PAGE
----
There are 3 different levels to learning outcomes: Course, Program, and Institutional
Two core questions should be asked when creating learning outcomes. Note: The population of students with which we are asking the question will differ between the levels of outcomes. Insert one of the following (A-C) into question 1 and 2 below.
A. At the end of my course
B. Who finish our program OR Who finish a sequence of classes
C. Who graduate or transfer from EMCC
- What do I/we want students ______(A/B/C)______to know?
- What do I/we want students _____(A/B/C)_______to be able to do?
Course – What are the observable and measurable knowledge, skills, and attitudes/behaviors a student can do by the end of a course? These are not specific tasks, but show a broader understanding of course content. These outcomes should help students be ready for the next course in a sequence, if applicable.
Program - When a student completes a program or a series of classes (English sequence, Math sequence, certificate programs, etc), what are the observable and measurable knowledge, skills, and attitudes/behaviors a student can do? These outcomes will help students be workforce or transfer ready.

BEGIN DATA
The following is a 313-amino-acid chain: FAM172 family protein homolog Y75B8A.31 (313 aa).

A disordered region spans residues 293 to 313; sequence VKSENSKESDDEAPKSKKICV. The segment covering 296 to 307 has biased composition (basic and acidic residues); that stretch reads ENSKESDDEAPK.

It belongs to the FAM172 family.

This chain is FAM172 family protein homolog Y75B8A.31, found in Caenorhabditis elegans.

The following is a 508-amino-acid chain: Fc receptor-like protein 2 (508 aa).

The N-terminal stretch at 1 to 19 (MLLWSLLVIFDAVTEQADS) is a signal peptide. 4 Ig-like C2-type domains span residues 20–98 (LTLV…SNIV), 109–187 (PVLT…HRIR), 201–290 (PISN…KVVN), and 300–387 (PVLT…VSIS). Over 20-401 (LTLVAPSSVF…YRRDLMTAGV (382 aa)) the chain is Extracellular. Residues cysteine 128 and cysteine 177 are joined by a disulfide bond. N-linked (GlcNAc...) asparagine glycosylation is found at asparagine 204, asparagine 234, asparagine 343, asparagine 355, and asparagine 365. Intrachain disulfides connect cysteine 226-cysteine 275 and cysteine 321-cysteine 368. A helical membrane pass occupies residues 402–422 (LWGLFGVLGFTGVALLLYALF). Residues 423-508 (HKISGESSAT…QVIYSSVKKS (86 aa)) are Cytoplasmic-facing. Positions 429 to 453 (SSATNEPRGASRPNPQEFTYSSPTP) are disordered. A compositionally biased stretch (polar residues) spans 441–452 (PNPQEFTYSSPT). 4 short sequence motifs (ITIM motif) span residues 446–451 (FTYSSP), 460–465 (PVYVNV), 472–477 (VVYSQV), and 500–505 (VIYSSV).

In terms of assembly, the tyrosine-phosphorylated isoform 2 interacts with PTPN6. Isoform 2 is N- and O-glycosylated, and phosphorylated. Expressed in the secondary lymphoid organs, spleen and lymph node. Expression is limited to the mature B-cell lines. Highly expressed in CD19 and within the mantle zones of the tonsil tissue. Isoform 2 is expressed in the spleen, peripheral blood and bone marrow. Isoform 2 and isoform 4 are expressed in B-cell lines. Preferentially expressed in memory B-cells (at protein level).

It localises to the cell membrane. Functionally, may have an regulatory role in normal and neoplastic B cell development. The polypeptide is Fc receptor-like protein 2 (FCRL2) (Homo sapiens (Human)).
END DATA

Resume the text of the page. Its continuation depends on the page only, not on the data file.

Institutional - What are the observable and measurable knowledge, skills, and attitudes/behaviors a student can do when they complete their goal at EMCC. These outcomes are also the abilities EMCC has set as their goals for students to have when they leave our college.
When creating learning outcomes, keep in mind that the outcomes should state what students will do or produce to demonstrate their learning.
Why are SLOs important?
Student Learning Outcomes are a critical component to the institution's assessment model, and plays a large role in creating a continuous culture of assessment. Benefits of measuring and assessing SLOs are, but not limited to:
- Best Practice - Measuring and assessing SLOs has become a best practice for higher education institutions around the United States. As EMCC continues to be an innovative higher education institution, we are making great strides to measuring the impact of our efforts on student learning.
- Accreditation - EMCC is accredited by the Higher Learning Commission, and one of the key components of one of Criterion 4 is the continuous assessment and evaluation of teaching practices to measure student learning.
- Continuous Program Improvement - Without valid data supporting or not supporting teaching and learning practices, EMCC faculty and staff cannot continue to innovate in our course and program design. Through measurement of SLOs, faculty and staff can measure and compare data across sections or programs to measure the effectiveness of teaching and learning strategies and make recommendations for improvement.